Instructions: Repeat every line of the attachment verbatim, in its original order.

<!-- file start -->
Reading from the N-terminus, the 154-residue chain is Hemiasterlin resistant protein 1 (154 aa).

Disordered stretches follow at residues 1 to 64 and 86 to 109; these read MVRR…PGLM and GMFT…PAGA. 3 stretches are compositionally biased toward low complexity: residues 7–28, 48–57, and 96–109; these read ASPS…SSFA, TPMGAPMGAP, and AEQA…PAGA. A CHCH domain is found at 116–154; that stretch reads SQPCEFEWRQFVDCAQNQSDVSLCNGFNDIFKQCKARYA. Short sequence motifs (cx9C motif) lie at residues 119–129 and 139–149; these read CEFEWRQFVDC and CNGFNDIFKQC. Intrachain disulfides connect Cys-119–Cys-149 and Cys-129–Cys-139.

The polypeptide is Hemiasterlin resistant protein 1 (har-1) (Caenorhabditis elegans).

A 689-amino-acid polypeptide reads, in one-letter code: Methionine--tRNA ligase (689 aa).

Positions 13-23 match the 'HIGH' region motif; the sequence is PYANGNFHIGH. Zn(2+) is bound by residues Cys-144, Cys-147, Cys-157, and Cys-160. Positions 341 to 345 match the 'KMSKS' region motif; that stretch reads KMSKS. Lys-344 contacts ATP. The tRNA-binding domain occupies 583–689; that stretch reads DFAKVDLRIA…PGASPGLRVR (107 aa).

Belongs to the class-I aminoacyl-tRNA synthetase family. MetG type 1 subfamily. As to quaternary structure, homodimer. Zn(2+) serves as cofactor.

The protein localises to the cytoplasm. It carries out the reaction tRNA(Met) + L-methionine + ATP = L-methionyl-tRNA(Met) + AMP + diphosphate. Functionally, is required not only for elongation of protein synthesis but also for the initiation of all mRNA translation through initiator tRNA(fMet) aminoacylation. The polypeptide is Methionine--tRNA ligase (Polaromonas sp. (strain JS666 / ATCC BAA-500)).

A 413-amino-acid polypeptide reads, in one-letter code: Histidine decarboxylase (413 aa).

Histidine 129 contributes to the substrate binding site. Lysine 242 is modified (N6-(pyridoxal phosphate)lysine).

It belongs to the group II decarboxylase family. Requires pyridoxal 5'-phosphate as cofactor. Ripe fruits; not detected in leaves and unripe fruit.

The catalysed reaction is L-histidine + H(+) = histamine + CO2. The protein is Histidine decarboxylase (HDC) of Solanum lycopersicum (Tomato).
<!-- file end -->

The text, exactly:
Reading from the N-terminus, the 154-residue chain is Hemiasterlin resistant protein 1 (154 aa).

Disordered stretches follow at residues 1 to 64 and 86 to 109; these read MVRR…PGLM and GMFT…PAGA. 3 stretches are compositionally biased toward low complexity: residues 7–28, 48–57, and 96–109; these read ASPS…SSFA, TPMGAPMGAP, and AEQA…PAGA. A CHCH domain is found at 116–154; that stretch reads SQPCEFEWRQFVDCAQNQSDVSLCNGFNDIFKQCKARYA. Short sequence motifs (cx9C motif) lie at residues 119–129 and 139–149; these read CEFEWRQFVDC and CNGFNDIFKQC. Intrachain disulfides connect Cys-119–Cys-149 and Cys-129–Cys-139.

The polypeptide is Hemiasterlin resistant protein 1 (har-1) (Caenorhabditis elegans).

A 689-amino-acid polypeptide reads, in one-letter code: Methionine--tRNA ligase (689 aa).

Positions 13-23 match the 'HIGH' region motif; the sequence is PYANGNFHIGH. Zn(2+) is bound by residues Cys-144, Cys-147, Cys-157, and Cys-160. Positions 341 to 345 match the 'KMSKS' region motif; that stretch reads KMSKS. Lys-344 contacts ATP. The tRNA-binding domain occupies 583–689; that stretch reads DFAKVDLRIA…PGASPGLRVR (107 aa).

Belongs to the class-I aminoacyl-tRNA synthetase family. MetG type 1 subfamily. As to quaternary structure, homodimer. Zn(2+) serves as cofactor.

The protein localises to the cytoplasm. It carries out the reaction tRNA(Met) + L-methionine + ATP = L-methionyl-tRNA(Met) + AMP + diphosphate. Functionally, is required not only for elongation of protein synthesis but also for the initiation of all mRNA translation through initiator tRNA(fMet) aminoacylation. The polypeptide is Methionine--tRNA ligase (Polaromonas sp. (strain JS666 / ATCC BAA-500)).

A 413-amino-acid polypeptide reads, in one-letter code: Histidine decarboxylase (413 aa).

Histidine 129 contributes to the substrate binding site. Lysine 242 is modified (N6-(pyridoxal phosphate)lysine).

It belongs to the group II decarboxylase family. Requires pyridoxal 5'-phosphate as cofactor. Ripe fruits; not detected in leaves and unripe fruit.

The catalysed reaction is L-histidine + H(+) = histamine + CO2. The protein is Histidine decarboxylase (HDC) of Solanum lycopersicum (Tomato).